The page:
AT Sking - Binding Mounting - Boot Sole Locating - Mountain Buzz
 

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Old 11-09-2009   #1
 
Join Date: Feb 2008
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AT Sking - Binding Mounting - Boot Sole Locating

I just bought the 2010 Volkl Gotamas and the 2010 Marker Dukes. I am an interemediate skier and average AT-er. I like to AT in the morning before work and AT in the back country. No racing or huge exposure climbs.

1- Can someone explain mounting the bindings at boot center or true center? What is the difference? What are the options and benefits?

2- Do you need a special duke template or jig to mount the duke bindings?

3- What is the best skin for this application?

Thanks.


Josh

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Old 11-09-2009   #2
 
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The Duke NIB should come with a template to lay out.

With that set up let a shop do the mount for you, in regards to the line, all mnfgs have a boot center mark suggested on the ski, usually on the side wall some on the top sheet.

I would mount boot center on the line or up to 2 cm ahead of the line.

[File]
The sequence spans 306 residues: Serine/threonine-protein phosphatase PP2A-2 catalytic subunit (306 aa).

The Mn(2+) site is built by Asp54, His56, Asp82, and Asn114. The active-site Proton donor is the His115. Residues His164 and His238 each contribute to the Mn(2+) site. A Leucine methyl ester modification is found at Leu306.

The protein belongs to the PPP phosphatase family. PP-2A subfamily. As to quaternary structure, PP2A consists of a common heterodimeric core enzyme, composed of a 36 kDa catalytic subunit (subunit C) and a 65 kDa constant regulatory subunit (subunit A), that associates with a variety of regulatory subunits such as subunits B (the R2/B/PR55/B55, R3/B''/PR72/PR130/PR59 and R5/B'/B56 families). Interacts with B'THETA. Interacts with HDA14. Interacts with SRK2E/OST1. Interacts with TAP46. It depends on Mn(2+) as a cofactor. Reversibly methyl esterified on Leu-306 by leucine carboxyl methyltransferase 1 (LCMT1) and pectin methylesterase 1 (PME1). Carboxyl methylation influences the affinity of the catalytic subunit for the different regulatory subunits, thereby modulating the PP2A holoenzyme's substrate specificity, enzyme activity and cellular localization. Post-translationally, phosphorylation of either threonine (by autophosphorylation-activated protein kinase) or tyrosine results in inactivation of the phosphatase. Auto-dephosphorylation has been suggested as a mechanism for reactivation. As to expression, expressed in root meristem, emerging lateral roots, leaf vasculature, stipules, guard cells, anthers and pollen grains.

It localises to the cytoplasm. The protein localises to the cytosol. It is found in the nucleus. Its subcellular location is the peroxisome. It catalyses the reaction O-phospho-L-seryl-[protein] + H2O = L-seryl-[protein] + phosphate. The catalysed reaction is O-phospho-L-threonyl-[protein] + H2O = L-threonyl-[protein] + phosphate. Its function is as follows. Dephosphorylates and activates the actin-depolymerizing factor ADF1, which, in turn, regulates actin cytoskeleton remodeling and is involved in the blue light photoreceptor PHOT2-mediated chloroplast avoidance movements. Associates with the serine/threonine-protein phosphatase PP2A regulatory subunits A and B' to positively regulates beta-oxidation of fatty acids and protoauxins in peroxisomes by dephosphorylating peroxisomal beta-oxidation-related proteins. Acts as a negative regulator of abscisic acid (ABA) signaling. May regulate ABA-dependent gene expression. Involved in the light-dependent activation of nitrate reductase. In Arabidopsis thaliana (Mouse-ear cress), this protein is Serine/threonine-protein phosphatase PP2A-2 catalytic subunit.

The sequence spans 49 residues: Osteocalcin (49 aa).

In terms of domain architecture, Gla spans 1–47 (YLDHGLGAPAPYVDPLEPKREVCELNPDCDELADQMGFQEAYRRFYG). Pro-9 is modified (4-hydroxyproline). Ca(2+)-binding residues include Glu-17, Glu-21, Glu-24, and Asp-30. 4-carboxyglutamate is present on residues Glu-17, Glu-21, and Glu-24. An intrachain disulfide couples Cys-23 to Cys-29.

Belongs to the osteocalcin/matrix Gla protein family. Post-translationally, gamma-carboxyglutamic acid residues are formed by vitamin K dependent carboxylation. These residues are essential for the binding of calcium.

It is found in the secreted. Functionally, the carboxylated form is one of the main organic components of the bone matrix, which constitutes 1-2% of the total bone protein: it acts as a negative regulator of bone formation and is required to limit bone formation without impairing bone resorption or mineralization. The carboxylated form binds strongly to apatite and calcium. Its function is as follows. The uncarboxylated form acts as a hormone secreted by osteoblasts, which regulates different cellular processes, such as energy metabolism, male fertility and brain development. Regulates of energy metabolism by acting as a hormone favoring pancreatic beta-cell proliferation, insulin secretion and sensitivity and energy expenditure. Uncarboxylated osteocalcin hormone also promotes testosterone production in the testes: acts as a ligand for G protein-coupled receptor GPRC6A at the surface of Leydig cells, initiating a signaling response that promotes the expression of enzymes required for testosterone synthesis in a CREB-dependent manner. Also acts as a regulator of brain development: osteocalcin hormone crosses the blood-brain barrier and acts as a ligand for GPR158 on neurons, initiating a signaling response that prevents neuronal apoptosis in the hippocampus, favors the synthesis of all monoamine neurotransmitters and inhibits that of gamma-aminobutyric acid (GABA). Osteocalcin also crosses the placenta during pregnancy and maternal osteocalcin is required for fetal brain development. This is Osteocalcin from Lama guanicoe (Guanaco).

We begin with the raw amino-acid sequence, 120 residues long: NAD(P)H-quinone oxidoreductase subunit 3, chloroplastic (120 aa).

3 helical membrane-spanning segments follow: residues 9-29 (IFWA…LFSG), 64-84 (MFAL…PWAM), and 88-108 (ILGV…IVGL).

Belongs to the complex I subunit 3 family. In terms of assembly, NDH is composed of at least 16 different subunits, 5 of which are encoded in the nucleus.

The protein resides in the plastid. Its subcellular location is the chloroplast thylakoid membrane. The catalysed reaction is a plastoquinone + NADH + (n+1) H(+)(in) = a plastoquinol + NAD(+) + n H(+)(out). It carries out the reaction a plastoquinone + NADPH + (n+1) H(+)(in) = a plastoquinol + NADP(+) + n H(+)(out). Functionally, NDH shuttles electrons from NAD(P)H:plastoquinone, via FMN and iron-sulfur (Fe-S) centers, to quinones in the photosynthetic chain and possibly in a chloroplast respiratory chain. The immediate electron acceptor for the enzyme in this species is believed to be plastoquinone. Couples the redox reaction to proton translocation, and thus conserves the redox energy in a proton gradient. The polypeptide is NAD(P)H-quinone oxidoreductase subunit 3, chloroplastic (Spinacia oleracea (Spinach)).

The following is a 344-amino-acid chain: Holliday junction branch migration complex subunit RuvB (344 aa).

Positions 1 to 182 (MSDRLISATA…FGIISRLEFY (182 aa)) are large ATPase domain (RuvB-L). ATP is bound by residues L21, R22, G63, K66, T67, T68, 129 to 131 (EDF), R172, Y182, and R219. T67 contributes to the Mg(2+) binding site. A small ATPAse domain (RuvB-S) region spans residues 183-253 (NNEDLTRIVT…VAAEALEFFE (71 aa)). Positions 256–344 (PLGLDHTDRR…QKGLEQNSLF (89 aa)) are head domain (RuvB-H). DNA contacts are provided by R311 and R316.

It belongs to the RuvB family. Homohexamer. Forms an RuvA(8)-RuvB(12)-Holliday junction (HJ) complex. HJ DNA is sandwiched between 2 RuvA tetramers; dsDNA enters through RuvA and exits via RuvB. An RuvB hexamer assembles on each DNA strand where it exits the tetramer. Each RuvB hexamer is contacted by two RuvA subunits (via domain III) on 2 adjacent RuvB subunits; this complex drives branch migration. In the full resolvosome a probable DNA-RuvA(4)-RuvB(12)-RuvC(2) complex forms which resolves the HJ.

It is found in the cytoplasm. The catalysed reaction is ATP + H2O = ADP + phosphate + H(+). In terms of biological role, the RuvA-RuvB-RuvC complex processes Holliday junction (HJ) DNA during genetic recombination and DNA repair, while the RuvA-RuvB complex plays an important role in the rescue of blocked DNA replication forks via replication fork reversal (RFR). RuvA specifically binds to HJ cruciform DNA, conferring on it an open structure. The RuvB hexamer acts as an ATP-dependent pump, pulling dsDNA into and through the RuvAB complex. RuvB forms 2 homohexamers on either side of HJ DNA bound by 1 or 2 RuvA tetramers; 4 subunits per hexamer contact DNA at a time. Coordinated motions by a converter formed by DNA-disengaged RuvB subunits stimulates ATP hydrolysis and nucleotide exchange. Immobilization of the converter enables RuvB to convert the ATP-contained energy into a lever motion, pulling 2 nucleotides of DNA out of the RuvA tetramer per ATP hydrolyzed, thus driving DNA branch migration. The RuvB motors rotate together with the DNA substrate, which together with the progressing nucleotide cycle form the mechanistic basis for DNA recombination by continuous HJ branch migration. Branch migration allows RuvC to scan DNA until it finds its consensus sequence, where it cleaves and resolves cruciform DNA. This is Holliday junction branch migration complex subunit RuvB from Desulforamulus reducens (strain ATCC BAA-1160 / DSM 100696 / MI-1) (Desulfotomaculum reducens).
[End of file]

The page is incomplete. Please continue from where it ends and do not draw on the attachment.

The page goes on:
most ski centers is about 7cm ahead of the line and is only used for park or switch riding.

There is no reason to go more than 2 cm forward of the line unless the ski is way to big for you.

The pros of ahead of the line are more ski control and ability to turn them, plus you get more tail so you can be steezy or lazy about your skiing.

the cons are tip dive in pow, not many others.

On the line. same ol' less effect on the sidecut.

behind the line, keeps the tips up and good for straight lining huge lines.

Seriously, the only people I know behind a RM line is myself, Jeremy Noobis and a few others. You need to be willing to go fast, and give up your tails.

On to my best recommendation, Go 2 cm ahead of the line for 2 reasons. 1. you will have more control over your ski in the back country and more tail to depend on.

2nd. when you tour on a duke and you release the heel to tour, notice the ski binding recesses itself 2 cm back from where you mounted it for AT. This is ok, by being forward you have less ski to pick up and push and I think it helps balance the weight.

I know thats alot, but my .02